Tuesday, May 6, 2014 ·
Radisson Paper Valley Hotel, Appleton, WI
Cost: $69

When it comes to the quantity versus quality debate, both are of equal importance when it comes to power. Join us to gain a solid understanding of electrical power quality and its impact in facilities. You’ll learn about common power quality disturbances and their origins, as well as how to improve power quality, immunize equipment and control disturbances. We’ll explain how to determine whether electrical supplies and equipment are operating within industry standards and how to distinguish between power quality disturbances that are normal and those that are not.

Electrical power quality is critical to every facility’s operation. We’ll explore what power quality disturbances are and at what magnitude industry standards consider them to be problematic. In additional, we’ll explore numerous possible sources of power quality problems, the advantages and disadvantages of different types of power quality solutions, as well as protective equipment for particular disturbances.

Foundational knowledge of commercial and industrial electrical systems and equipment operations is required.

As a result of this training you will be able to:

  • Define what constitutes a power quality issue.
  • Discuss and identify various types of power quality disturbances and there solutions.
  • Explain the effects of power quality disturbances on different types of electrical equipment.
  • Analyze common power quality disturbances to determine if they are within industry and regulatory standards for electrical services and equipment.
  • Distinguish between power quality disturbances that are normal and those that are not.
  • Suggest and evaluate multiple solutions to specific power quality disturbances.

7:30 am: Registration and continental breakfast
8 am–noon: Program

The registration fee for attending this half-day course is $69, which includes continental breakfast. There is limited availability, so you are encouraged to register early.

General information
Site information will be sent with your enrollment confirmation. If you have any special needs (e.g. dietary, physical), please let us know at the time of registration. All requests will be kept confidential.

Photo & video rights
We reserve the right to use photographs taken during the event for promotional purposes. Also, this program may be video taped for future publication.

  • This program supports a topic within the Body of Knowledge outlined by the Association for Facilities Engineering CPE/CPMM/CPS Certification Programs, and should count as 0.375 CEUs (3.75 hours) toward re-certification.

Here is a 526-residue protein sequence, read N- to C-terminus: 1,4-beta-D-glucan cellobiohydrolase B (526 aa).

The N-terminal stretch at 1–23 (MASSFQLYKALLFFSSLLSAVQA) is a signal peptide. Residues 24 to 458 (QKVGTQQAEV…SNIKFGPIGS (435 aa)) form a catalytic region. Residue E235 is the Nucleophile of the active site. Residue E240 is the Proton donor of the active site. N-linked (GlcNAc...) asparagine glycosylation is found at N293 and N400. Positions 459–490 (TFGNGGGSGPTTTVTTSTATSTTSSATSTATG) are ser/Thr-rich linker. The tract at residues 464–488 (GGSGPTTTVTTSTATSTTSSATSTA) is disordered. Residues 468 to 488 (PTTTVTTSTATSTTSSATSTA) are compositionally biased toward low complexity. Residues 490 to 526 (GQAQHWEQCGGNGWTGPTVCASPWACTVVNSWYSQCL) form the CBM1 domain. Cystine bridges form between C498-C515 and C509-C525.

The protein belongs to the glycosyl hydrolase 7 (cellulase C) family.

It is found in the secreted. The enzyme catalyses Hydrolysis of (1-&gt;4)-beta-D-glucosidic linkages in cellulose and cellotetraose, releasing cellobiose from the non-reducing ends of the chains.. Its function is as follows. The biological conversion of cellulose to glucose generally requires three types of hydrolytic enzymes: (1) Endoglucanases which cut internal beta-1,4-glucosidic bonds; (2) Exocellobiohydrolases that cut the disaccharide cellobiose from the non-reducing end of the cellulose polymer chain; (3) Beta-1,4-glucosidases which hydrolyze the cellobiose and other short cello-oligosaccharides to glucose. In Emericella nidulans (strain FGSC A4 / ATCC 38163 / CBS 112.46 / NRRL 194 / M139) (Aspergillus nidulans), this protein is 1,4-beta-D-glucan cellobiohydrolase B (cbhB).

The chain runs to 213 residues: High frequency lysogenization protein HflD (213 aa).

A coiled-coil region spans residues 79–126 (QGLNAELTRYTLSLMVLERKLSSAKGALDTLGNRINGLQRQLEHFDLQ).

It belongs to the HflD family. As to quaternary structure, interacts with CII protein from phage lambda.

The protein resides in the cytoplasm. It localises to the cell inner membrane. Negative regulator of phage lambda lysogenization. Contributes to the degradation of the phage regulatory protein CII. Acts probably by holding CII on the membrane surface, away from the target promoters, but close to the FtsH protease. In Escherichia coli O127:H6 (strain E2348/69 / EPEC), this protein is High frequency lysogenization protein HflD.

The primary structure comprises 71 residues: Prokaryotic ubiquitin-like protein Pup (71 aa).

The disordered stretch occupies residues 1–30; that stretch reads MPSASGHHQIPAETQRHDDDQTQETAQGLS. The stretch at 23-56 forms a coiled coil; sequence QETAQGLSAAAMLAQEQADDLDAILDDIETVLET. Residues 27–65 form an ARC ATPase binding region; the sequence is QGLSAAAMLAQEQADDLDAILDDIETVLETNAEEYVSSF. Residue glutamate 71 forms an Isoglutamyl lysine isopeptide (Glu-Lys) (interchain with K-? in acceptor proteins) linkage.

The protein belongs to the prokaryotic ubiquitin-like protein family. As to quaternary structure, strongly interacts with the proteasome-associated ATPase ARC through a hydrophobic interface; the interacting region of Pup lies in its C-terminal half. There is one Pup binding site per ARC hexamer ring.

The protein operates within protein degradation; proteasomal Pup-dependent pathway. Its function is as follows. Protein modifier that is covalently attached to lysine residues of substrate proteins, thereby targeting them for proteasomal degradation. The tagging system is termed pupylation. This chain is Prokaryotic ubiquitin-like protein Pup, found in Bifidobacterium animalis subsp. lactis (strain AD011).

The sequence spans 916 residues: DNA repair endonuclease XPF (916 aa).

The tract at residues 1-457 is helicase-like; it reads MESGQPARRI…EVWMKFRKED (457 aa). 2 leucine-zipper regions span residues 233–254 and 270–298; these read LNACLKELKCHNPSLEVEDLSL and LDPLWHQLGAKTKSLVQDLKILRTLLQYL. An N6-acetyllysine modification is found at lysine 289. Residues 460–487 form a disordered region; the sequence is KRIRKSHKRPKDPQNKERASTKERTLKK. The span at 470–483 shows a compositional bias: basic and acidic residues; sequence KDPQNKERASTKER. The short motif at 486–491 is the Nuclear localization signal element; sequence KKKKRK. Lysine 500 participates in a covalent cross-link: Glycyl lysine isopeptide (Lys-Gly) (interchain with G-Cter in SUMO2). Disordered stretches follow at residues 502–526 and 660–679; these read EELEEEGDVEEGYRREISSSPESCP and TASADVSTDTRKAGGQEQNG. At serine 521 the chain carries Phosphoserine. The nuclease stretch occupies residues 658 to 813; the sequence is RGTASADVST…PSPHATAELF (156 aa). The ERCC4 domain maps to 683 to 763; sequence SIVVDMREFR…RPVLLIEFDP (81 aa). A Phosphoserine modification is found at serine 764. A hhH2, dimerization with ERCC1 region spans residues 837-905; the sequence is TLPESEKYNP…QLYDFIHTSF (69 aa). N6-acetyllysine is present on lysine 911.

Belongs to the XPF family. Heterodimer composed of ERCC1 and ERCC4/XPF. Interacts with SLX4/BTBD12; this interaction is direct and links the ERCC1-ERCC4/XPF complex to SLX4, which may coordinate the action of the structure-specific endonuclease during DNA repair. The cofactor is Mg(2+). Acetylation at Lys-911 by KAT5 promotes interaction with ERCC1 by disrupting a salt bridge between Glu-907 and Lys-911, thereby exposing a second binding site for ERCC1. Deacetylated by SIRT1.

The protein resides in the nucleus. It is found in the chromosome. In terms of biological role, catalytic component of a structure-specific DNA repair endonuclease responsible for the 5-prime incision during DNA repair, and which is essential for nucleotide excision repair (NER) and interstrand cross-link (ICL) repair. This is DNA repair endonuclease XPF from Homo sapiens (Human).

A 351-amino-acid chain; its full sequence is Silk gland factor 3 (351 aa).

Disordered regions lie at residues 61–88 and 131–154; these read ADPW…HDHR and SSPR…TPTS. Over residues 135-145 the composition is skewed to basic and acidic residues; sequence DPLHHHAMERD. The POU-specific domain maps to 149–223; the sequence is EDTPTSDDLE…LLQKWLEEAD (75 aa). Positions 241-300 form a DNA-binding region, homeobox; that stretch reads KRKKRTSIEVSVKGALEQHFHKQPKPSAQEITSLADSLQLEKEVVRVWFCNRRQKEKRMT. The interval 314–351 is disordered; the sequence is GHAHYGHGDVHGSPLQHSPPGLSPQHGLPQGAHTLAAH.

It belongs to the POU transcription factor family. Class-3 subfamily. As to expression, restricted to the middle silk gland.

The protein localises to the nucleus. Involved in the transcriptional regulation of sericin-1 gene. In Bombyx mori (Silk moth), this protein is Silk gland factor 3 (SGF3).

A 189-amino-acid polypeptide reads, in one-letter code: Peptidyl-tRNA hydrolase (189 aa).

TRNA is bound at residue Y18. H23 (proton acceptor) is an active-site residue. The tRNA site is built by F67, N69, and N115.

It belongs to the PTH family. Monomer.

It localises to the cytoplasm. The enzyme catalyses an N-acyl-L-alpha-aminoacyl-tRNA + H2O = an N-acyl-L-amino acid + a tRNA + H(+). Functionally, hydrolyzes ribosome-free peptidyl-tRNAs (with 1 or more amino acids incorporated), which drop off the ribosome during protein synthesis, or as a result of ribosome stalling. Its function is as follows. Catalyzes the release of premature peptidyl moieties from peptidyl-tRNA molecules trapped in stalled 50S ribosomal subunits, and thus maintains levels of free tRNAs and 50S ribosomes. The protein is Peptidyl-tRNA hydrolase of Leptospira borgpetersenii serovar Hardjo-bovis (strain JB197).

• Members of the American Institute of Architects (AIA) will receive 3.75 LU.
  • This training is approved for 3.5 Continuing Professional Development (CPD) points toward renewal of the professional designations offered by BOMI International.
  • The Energy Center of Wisconsin has been accredited as an Authorized Provider by the International Association for Continuing Education and Training (IACET). As an IACET Authorized Provider, The Energy Center of Wisconsin offers CEUs for its programs that qualify under the ANSI/IACET Standard. The Energy Center of Wisconsin is authorized by IACET to offer 0.4 CEUs for this program.
  • Wisconsin Department of Safety and Professional Services has approved this training for 3.5 CEUs for the following credentials: Commercial Electrical Inspector Certification, Industrial Journeyman Electrician License, Journeyman Electrician License, Master Electrician License, Registered Electrician Registration, and UDC-Electrical Inspector Certification.
  • This course qualifies for up to 3.5 PDHs for Professional Engineers in the state of Wisconsin. The registrant must verify that the course content is related to their area of professional practice (more information).

Please note that in order to receive continuing education credits, you must be present for the entire training; partial credit cannot be given.

What is a power quality problem?

  • Reliability versus power quality
  • How many disturbances are too much?
  • Industry standards, codes, regulatory mandates and equipment ratings
  • Problem sources
    • Utility
    • Neighboring customers
    • Internal wiring
    • Equipment settings

Interruptions: momentary, temporary and sustained

  • Typical sources and problems
  • Potential solutions to interruptions
  • Ride through capability
  • Interruption case study

Short-term voltage fluctuations: Sags, swells and flicker

  • Typical sources and problems
  • Potential solutions for sags, swells and flicker
  • Swell case study

Long-term voltage fluctuations: over and under voltages, unbalance and single phasing

  • Typical sources and problems
  • Potential solutions to long-term fluctuations
  • Phase unbalance case study

Transients: impulsive and oscillatory

  • Typical sources and problems
  • Potential solutions to transients
  • Oscillatory transient case study

Waveform distortion: harmonics and noise

  • Typical sources and problems
  • Quantifying the harmonic distortion
  • IEEE 519 harmonic limits
  • Potential solutions to harmonic problems
  • VFD harmonic distortion problem case study

Strategies for managing power quality

  • Improve the supply (utility, circuit or equipment level)
  • Immunize the equipment: end use purchase and technical standards
  • Control the disturbance: Power enhancers versus power synthesizers
Radisson Paper Valley Hotel
333 West College Avenue
Appleton , WI

the Energy Center University

Hosted by

We Energies

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If you have any general questions or would like more information, please contact the education department at 608.210.7114 or registration@ecw.org.